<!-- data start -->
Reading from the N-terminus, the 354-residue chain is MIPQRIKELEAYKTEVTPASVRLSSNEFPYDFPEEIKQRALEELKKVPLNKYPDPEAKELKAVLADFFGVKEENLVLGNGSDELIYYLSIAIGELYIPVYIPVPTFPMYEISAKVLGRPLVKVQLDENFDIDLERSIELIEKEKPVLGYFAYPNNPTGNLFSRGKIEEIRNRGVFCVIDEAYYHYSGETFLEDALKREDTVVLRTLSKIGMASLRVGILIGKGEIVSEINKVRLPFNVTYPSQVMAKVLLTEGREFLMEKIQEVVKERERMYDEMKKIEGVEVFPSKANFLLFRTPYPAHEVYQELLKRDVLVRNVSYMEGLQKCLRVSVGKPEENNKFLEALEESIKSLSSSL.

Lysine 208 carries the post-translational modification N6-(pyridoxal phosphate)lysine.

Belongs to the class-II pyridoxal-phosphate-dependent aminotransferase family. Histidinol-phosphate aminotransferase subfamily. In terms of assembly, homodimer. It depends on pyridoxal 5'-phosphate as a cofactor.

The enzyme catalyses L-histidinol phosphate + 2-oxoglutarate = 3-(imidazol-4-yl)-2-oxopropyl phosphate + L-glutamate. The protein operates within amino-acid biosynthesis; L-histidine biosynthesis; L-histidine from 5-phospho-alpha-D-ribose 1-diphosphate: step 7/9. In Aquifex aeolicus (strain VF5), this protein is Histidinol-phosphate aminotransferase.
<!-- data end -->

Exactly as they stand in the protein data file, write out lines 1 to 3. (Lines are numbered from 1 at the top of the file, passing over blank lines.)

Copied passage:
Reading from the N-terminus, the 354-residue chain is MIPQRIKELEAYKTEVTPASVRLSSNEFPYDFPEEIKQRALEELKKVPLNKYPDPEAKELKAVLADFFGVKEENLVLGNGSDELIYYLSIAIGELYIPVYIPVPTFPMYEISAKVLGRPLVKVQLDENFDIDLERSIELIEKEKPVLGYFAYPNNPTGNLFSRGKIEEIRNRGVFCVIDEAYYHYSGETFLEDALKREDTVVLRTLSKIGMASLRVGILIGKGEIVSEINKVRLPFNVTYPSQVMAKVLLTEGREFLMEKIQEVVKERERMYDEMKKIEGVEVFPSKANFLLFRTPYPAHEVYQELLKRDVLVRNVSYMEGLQKCLRVSVGKPEENNKFLEALEESIKSLSSSL.

Lysine 208 carries the post-translational modification N6-(pyridoxal phosphate)lysine.

Belongs to the class-II pyridoxal-phosphate-dependent aminotransferase family. Histidinol-phosphate aminotransferase subfamily. In terms of assembly, homodimer. It depends on pyridoxal 5'-phosphate as a cofactor.